But something magical happens when we stop worrying about our lack of control. We can still take actions, we can still think thoughts, we can still affect the world around us, we just stop worrying about whether things turn out as we expect. We stop piling stress on top of the lack of knowledge of how things will end up.

Rather than inhibiting us, the acknowledgement of our total lack of control makes it easier for us to take action. We stop worrying and do stuff. We enjoy going along for the ride and worry less about where we are going. In doing so we might just get somewhere magical - again and again.

Getting annoyed

One of the aims of mindfulness and practicing meditation is to get better at responding to things rather than reacting to them. To take calm, appropriate action when needed rather than to get bent out of shape because things aren't how we expect them to be.

This isn't to say that you end up as some chilled out, passive, punch bag for the world. In fact strong but considered responses are more likely to change things for the better than flying off the handle every time the world doesn't confirm to our expectations.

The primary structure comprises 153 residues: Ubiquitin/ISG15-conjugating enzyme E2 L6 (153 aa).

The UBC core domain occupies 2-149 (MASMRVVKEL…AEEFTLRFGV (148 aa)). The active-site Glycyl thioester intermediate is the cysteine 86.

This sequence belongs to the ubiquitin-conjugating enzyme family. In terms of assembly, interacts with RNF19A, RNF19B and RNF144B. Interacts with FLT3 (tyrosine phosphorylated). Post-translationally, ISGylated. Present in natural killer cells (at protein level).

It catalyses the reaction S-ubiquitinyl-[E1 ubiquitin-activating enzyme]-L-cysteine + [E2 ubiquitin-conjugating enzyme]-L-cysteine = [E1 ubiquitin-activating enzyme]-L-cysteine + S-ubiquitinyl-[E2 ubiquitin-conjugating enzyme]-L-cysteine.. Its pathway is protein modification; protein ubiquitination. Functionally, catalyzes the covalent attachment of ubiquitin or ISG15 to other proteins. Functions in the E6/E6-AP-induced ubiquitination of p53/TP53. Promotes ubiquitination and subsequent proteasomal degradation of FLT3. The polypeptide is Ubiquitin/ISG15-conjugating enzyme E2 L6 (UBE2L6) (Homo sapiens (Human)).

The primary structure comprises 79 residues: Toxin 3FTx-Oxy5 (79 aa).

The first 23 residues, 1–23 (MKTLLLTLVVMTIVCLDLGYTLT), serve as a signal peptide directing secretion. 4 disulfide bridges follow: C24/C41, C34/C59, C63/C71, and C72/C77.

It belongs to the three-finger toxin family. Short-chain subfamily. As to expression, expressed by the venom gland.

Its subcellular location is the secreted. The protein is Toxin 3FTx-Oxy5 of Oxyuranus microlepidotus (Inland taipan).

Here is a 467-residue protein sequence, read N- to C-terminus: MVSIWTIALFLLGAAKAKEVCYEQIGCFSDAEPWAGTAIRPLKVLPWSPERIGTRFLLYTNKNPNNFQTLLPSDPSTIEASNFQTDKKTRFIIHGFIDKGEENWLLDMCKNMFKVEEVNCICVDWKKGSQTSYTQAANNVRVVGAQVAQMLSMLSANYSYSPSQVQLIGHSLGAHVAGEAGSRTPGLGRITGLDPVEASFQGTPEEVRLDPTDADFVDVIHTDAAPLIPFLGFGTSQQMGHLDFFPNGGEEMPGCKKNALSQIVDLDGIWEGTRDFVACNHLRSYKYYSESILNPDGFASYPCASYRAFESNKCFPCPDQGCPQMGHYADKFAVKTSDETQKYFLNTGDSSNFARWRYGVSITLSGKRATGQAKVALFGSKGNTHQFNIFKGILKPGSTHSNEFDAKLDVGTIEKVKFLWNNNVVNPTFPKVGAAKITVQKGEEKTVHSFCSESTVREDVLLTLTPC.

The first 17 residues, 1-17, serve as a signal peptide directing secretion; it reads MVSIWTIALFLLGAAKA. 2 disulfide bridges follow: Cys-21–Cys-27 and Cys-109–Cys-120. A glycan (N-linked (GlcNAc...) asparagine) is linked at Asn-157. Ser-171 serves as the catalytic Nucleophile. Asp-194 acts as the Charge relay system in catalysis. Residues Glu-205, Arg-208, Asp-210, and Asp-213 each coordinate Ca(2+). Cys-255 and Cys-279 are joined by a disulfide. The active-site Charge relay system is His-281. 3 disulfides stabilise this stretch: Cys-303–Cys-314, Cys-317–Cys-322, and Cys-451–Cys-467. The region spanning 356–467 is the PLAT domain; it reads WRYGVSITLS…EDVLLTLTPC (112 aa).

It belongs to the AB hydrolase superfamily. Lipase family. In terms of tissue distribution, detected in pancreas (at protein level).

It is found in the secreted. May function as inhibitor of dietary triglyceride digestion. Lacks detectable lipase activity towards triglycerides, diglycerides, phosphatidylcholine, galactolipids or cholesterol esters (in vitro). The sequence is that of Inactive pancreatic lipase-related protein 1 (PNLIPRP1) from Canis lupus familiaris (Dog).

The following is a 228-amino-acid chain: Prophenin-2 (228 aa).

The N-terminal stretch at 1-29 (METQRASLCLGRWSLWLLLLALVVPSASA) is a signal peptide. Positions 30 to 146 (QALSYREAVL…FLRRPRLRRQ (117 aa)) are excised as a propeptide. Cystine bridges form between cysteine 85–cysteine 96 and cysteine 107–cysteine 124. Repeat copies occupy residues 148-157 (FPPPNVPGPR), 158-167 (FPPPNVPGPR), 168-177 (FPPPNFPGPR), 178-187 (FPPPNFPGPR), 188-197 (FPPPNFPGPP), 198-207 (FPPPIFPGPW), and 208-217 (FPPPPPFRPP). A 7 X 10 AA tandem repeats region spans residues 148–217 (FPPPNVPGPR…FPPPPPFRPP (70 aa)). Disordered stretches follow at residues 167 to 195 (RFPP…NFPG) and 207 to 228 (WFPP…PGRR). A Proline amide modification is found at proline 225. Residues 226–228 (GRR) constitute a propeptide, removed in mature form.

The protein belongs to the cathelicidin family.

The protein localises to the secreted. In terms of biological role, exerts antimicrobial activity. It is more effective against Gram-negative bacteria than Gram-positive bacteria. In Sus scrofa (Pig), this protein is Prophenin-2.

This is why many of us who have been early adopters of the online lifestyle have become interested in meditation. We have experienced the consequences of letting every online spat wind us up. From "don't feed the troll" to "wait an hour before responding to that email" we have developed techniques to mitigate the power that the internet gives people to press our buttons and meditation helps take this further and deeper.

In fact the internet has for me become a way of extending my practice. Noticing when a comment has triggered a response, watching my reactions, feeling my muscles tense and heart race. Really paying attention to my feelings, and in the moment it takes to do this achieving even a modest distancing from my emotional reaction. Realising that I am not that reaction. I am more than that.

Every day we get to see the consequences of people not applying this understanding. Extremes of vitriol and polarised attitudes are becoming widespread. But it doesn't have to be like this. We can learn to do better. We can learn about ourselves. We can use the opportunity to go deeper rather than to flail around on the surface.